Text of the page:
I also think it will be very interesting to see how the dynamics change as the generation Y grows up in the company. Communications styles, leadership styles, I think it will be a very different atmosphere. If you think about, there will probably not be a need for all the layers of management that exist now within the company. As you mentioned in another blog, the leaders and executives of the company will be 2.0 savvy. They will be able to instantly access information, analyze it, without the scurry of a whole team to gather data for decision making.

Michael Hren said...

It's great to hear of any present or past leader venturing in blogs (either on the intranet or internet). It can be a fast & personal form of communication that goes beyond what an e-mail or a news release on a static web site can do. Thanks for keeping the momentum going. Another great book is "Blogging for Business". Written by a former Boeing employee.

http://www.amazon.com/Publish-Prosper-Blogging-Your-Business/dp/0321395387 .

It helps you understand the commitment that is necessary to making a successful blog.

Mónica Díaz de Peralta said...
This comment has been removed by a blog administrator.
Mónica Díaz de Peralta said...
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Mónica Díaz de Peralta said...

I also am not sure it is a generational thing. I know I can identify with your colleague! I LOVE my work and if I am around and checking mail and your question is interesting I might respond at 2 am. I blur play and work a lot, because both are a source of deep pleasure for different reasons. I think it is about the attitude. Do I HAVE TO be available 24/7? Then, it feels like a burden to have to answer even onn Sunday... Am I free to work whenever/wherever I like? Then, it becomes fun! The wired world is so different from the presencial one!

Gregg Miner said...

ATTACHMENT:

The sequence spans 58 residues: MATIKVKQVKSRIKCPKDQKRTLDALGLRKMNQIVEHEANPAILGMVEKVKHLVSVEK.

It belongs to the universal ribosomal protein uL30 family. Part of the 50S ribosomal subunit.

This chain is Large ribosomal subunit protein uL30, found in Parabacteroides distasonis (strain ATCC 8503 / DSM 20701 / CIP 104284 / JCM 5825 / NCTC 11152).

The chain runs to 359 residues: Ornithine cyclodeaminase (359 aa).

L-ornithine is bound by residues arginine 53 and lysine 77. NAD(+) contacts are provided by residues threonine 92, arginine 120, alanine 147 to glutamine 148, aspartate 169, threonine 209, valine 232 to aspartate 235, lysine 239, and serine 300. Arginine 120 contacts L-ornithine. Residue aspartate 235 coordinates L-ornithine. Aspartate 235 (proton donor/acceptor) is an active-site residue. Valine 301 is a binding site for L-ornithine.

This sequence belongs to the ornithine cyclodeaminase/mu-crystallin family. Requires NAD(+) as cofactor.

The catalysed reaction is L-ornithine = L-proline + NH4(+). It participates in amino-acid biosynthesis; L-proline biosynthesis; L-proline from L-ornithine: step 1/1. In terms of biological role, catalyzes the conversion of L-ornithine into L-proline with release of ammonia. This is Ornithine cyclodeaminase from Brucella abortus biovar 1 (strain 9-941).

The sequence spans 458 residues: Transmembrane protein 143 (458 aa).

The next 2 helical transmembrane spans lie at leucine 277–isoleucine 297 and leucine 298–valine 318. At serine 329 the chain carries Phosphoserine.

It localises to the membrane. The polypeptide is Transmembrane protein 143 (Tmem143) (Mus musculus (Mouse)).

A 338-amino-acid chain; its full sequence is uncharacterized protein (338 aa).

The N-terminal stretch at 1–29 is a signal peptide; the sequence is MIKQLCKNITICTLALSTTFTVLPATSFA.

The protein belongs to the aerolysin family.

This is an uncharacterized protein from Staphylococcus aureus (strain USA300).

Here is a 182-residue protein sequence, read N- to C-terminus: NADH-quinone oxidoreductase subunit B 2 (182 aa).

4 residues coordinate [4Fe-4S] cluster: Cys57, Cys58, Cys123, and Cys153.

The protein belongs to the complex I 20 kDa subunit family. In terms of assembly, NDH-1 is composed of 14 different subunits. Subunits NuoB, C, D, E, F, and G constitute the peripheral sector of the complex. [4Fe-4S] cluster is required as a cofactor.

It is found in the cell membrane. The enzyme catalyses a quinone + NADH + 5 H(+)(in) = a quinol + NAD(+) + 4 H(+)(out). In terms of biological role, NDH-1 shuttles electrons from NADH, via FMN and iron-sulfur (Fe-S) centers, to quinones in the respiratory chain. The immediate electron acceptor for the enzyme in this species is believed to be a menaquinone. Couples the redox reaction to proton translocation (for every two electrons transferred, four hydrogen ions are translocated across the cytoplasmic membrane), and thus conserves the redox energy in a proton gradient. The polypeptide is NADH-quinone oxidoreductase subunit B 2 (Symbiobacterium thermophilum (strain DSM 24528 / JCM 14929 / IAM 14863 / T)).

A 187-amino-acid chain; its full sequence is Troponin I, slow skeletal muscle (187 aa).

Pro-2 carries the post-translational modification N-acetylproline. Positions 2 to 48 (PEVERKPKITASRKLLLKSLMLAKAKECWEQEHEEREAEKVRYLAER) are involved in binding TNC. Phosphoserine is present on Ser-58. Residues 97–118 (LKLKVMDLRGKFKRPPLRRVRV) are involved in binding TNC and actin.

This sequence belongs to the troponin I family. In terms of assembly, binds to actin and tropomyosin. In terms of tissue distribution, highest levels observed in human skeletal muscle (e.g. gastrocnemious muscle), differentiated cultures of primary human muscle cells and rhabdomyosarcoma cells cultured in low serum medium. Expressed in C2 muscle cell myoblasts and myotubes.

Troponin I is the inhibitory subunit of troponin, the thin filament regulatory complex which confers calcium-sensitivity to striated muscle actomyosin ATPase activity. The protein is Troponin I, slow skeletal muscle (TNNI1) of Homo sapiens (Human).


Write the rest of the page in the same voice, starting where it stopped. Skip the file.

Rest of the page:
The advent of the Blackberry enabled the Gen Y's to enjoy work and play together. As a late boomer I have to agree with them. I was ofrtunate enough to work for a very progressive company with Blackberry's first came out. Don;t remember the year, but around 94 -95 I believe. Since then, I have had one hooked to my hip and love it.

At one point I was able to run a $100 million aerospace company and spend time with my family at the same time. Not sure if that's work/life balance or work and play.

With that said, what I fear going forward is the newer generations are losing the skill of one - to - communication and story telling. Just last month my 18 year old son sent 15,000 texts. Considering a 16 hour waking day that one every 2 minutes. From his comments, this quantity is now too unusual. With this being the case many of the texts (communications) are 2 - 3 words. Maybe I'm old, but that's not real way to communicate.

From a work preference the short attention span seems to carry over in my opinion. The younger generation is used to speed and short concise answers from management. Many companies don;t have processes that enable this.

In my current business doing lean transformation consulting, the younger generation are like sponges. The speed of making decisions in a lean enviornment excites them. Also the ability to make changes to a process is beneficial. The boomers, tend to be the roadblocks to change.

With this one of the main drivers I work on with companies is understanding their culture and their generational make up. From there we can work on leader development to drive successful change into the organization and processes that energize the troops.

Gregg

Cathy Curry said...

I don't consider replying to an email as a generational anomaly, only because I'm at the tail end of the baby boomer generation. I like to keep up with all of my family, friends and coworkers so I will check my BB from work on a regular basis and respond back to those items that I need to or call if needed just like I would for a personal email. I find that some members of the boomer generation do have issues relating to those 20+ younger then themselves but I guess that it's a reflection of how you relate to those in your daily lives that are younger then you are. I only state that because I'm the youngest of four by 15, 14 and 5.5 years to include having nieces and nephews that range from 5 years younger then myself to 21 years younger.